Black Velvet Blended Canadian Whisky is unique among blended whiskies as the spirits are blended at distillation instead of at bottling. It’s aged about 3 years in oak barrels. The Black Velvet distillery is fully automated and needs only 2 employees to control the distillery 24/7 and processes between 8 and 10 train car loads of corn each week to make this popular whisky. Black Velvet is currently ranked second in Canadian whisky exports behind Crown Royal.
Black Velvet Blended Canadian Whisky | 700ML Tasting Notes
Nose: A bit closed. Faint ripe fruit and dusty rye, with a hint of ginger ale, nutmeg and allspice, and dark rye bread comprise the first whiff. But Kraft caramel soon takes over, followed by more dark fruit, sweet fruit, oranges, apple juice, and, after a few minutes, butterscotch toffee, and Juicy Fruit™ gum. Acetone and vague hints of spirit make a brief appearance in the middle. Then, after a few more minutes, some fresh-cut wood emerges along with vague hints of pickles and dusty dry rye grain.
Palate: The first sip brings creamy sweet caramel, hints of burnt sugar and instantly glowing hot pepper, rounded out by a slight fruitiness. The earthy quality of some ryes just barely pokes through along with suggestions of rubber – or is it ripe black fruit? Although not an overly fruity whisky, a slight citric zestiness keeps it fresh. Most of the whisky in the bottle is just three years old but the early arrival of fresh-sawn wood marks it as a decidedly Canadian whisky, as does a restrained oakiness throughout. Hot pepper is the keynote but this is tempered by undertones of cloves, ginger and cinnamon, balanced by toffee, with suggestions of dark fruit and lots of grapefruit zest.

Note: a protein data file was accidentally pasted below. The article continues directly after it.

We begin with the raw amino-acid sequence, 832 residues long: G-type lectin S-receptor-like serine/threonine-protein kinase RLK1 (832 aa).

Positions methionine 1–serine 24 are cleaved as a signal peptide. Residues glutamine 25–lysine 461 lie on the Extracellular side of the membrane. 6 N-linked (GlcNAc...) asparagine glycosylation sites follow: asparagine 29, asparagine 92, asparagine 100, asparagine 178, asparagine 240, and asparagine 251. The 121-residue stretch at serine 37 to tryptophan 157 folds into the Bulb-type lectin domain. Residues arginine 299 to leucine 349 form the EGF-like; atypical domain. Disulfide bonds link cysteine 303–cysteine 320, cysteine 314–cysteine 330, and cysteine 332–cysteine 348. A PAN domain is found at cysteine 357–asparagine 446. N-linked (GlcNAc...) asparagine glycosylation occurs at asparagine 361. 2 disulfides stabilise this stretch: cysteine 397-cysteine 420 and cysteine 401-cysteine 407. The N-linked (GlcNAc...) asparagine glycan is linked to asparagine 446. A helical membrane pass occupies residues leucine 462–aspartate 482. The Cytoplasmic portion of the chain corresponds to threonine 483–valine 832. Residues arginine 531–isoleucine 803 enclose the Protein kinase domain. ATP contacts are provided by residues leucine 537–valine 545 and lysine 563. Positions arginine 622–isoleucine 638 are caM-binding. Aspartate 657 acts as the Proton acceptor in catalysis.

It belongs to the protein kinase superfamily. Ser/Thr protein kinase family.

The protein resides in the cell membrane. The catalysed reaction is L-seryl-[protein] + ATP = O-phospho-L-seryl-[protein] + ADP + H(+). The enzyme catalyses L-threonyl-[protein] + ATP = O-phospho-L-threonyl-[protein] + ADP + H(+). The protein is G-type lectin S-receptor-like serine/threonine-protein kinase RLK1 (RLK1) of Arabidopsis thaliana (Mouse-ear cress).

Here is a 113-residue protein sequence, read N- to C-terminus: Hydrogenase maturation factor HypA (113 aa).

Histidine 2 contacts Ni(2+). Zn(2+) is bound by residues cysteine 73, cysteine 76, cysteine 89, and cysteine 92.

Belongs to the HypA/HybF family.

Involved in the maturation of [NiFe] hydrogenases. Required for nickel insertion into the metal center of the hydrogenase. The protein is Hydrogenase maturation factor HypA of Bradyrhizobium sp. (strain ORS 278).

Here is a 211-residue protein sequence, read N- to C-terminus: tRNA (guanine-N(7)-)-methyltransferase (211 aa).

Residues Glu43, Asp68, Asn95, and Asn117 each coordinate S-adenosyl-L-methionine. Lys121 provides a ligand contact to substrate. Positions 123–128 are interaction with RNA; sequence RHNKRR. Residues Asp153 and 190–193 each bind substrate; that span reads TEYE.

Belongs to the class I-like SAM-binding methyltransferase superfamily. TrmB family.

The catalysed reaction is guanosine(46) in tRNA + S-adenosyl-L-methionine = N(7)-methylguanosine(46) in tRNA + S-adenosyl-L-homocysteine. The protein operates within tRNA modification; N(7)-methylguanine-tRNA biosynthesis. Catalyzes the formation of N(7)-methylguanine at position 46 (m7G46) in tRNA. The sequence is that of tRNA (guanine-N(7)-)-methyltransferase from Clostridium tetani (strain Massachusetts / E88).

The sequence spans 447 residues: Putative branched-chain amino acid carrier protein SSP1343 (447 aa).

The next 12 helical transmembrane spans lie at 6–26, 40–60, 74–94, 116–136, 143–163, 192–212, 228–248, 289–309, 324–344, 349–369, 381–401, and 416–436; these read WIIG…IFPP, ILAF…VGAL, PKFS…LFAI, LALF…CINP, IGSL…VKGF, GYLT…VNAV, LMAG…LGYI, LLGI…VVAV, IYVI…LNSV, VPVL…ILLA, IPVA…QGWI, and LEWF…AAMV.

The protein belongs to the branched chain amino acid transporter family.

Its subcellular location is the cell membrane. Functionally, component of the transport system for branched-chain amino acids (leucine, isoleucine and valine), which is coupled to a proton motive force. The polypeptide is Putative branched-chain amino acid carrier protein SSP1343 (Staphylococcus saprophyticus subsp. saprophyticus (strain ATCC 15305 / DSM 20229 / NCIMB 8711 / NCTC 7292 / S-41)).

Finish: Medium and fading. Hot pepper, slightly citric and sweet, with some dark fruit and bitter lemon towards the end.
The Black Velvet Distillery is a very modern and fully automated production area with an immense output. This automation was already installed 1991. It can be read for example that every week eight to ten rail carloads of corn arrive. Production process is extremely efficient and the company is proud to “extract every last bit of alcohol from the starch”.